Luckily, we were able to get in with the specialist fairly quickly. When they tested her, our worst fear was verified. Kaylea was legally blind in her left eye. She could not even see the largest letter on the eye chart. Basically, her brain had quit communicating with her left eye and the vision was dying in that eye. Her overall vision was 20/20, but her right eye was doing all of the work. The Doctor told us that we would have to begin treatment immediately because we were working against time. Kaylea was 7 years old at that time and most children reach visual maturity between the ages of 7 and 9. Up until a child reaches visual maturity the brain can be coached into communicating with the "lazy eye" again by patching the strong "working" eye. The treatment that was prescribed for Kaylea was to patch her right eye for 4 hours each day. Also, she had to start wearing glasses to try to correct the vision as best as possible in the left eye. Her glasses had a thick lens on the left and a normal, no prescription, lens on the right.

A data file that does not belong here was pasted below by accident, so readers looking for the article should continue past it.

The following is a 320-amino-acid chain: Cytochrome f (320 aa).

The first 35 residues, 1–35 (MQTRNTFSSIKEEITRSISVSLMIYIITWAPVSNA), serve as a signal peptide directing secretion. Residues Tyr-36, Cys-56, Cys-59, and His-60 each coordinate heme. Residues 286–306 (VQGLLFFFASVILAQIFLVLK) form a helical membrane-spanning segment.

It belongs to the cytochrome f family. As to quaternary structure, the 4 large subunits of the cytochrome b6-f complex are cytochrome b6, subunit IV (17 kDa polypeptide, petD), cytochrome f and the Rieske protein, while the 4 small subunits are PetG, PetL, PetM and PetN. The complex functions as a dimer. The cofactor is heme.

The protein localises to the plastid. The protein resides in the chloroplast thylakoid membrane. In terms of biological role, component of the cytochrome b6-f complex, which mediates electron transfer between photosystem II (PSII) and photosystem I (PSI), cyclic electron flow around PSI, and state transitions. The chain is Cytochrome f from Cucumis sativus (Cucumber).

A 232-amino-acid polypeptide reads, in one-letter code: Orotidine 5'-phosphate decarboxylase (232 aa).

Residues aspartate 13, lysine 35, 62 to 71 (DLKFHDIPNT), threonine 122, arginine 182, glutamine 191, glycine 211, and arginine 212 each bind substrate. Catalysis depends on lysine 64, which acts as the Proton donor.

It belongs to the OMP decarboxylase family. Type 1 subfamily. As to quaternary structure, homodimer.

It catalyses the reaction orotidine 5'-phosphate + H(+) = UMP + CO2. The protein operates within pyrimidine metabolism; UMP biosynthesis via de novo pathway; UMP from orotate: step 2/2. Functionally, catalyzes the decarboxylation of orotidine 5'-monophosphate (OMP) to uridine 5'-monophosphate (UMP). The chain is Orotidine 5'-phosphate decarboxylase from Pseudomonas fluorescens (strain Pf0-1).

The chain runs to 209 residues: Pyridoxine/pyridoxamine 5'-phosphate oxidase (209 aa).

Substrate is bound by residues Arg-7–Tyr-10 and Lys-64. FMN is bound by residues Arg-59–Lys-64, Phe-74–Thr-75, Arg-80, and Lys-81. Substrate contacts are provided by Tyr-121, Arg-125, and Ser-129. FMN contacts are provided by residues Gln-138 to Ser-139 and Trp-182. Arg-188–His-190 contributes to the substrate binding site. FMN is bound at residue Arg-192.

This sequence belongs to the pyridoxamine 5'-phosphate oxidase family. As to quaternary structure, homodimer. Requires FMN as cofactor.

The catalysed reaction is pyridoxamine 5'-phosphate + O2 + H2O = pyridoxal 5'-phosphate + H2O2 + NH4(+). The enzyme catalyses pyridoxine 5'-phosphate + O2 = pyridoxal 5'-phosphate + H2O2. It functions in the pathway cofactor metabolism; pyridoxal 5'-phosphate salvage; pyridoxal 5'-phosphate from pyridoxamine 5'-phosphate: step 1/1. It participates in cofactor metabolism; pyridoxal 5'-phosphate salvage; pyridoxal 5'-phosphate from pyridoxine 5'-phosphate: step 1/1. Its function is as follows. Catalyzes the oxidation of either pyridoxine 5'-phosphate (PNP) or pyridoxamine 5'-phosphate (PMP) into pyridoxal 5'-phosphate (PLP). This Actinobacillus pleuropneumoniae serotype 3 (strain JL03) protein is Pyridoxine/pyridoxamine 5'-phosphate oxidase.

Bub and I tried to get her as excited as possible about the whole process. We let her pick out her glasses frames and I even ordered special eye patches that had luau flowers, princess crowns, hearts, stars, etc. on them. Anything to make her think they were neat and want to wear them. Of course, as her parents (and adults), we realized the severity of the situation. Kaylea, on the other hand, didn't. She was OK with the glasses because some of the other children in her class had gotten glasses, also. She thought they were cool. However, she wanted nothing to do with the patches. She cried, screamed, fought and begged so that she wouldn't have to wear them. We were lucky in the respect that most of the time she could get her 4 hours of patching done after school, but she still didn't want to do it. My heart broke for her every time she cried and begged me not to wear it. She became very self conscious and paranoid from the experience. She would always say, "Mommy they are staring at me. They said I look weird."